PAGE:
After a strong Black Friday weekend, the four-day weekend that starts on Thanksgiving, when sales rose 2.7 percent, the lull that usually follows has been even more pronounced. Sales fell 4.3 percent for the week ended Dec. 15, according to the latest figures from ShopperTrak, which counts foot traffic and its own proprietary sales numbers from 40,000 retail outlets across the country. On Wednesday, ShopperTrak cut its forecast for holiday spending down to 2.5 percent growth to $257.7 billion, from prior expectations of a 3.3 percent rise.
Online, a last minute surge helped boost sales, which had been tracking well below the projected 17 percent growth rate for the holiday season, according to comScore, an online research company. Online sales from Nov. 1 through Friday rose 16 percent to $38.69 billion. The surge was fueled by a free shipping day event that was held on Dec. 17, according to comScore.
But according to a measure by MasterCard Advisors' SpendingPulse, online sales rose just 8.4 percent to $48 billion from Oct. 28 through Saturday. That is below the online sales growth of between 15 to 17 percent seen in the prior 18-month period, according to SpendingPulse.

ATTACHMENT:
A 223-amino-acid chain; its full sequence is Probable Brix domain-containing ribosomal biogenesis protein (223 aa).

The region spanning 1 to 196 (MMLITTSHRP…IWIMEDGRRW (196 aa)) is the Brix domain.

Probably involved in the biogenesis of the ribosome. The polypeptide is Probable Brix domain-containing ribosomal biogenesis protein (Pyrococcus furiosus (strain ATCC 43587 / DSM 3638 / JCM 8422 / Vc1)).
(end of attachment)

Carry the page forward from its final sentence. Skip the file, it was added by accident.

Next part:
Attempting to drum up enthusiasm, retailers have expanded hours and stepped up discounts. Toys R Us stores are staying open for 88 consecutive hours beginning Friday at 6 a.m. through Christmas Eve at 10 p.m. Macy's opened most stores from Friday at 7 a.m. until Sunday at midnight. And other retailers like Target and Nordstrom expanded hours at some locations.
At the malls, overall promotions were up 2 to 3 percent from last year heading into the weekend, after being down 5 percent earlier in the season, according to BMO Capital Markets sales rack index, which tracks the depth and breadth of discounts.
At The Garden State Plaza, teen retailer Aeropostale discounted all clothing and accessories by 60 percent. Charles David, Cachet and AnnTaylor had cut prices by 50 percent of all merchandise. At AnnTaylor, racks of discounted clothes had been marked down by an additional 25 percent. One dress, originally priced at $118, was marked down to $49 but with the additional 25 percent, it cost $21.30.
But the deals at the mall failed to impress Wendy McCloskey, 35, of Lebanon, Ind., who started her holiday shopping Sunday at the Castleton Square Mall in Indianapolis. The snow storm that blew through the Midwest this week delayed her shopping plans, and a busy schedule with her children also got in the way. She has two teenagers and a 12-year-old, and they are all involved in sports.
She wanted to buy shoes at the Finish Line online, but balked at paying $40 for shipping. In the store, she bought five pairs of sneakers for $390. But she'd expected to see bigger discounts at the mall.
"I was so surprised. I figured they'd have better deals," she said.
Anne D'Innocenzio reported from New York. Tom Murphy in Indianapolis contributed to this report.
TALK TO US
If you'd like to leave a comment (or a tip or a question) about this story with the editors, please email us. We also welcome letters to the editor for publication; you can do that by filling out our letters form and submitting it to the newsroom.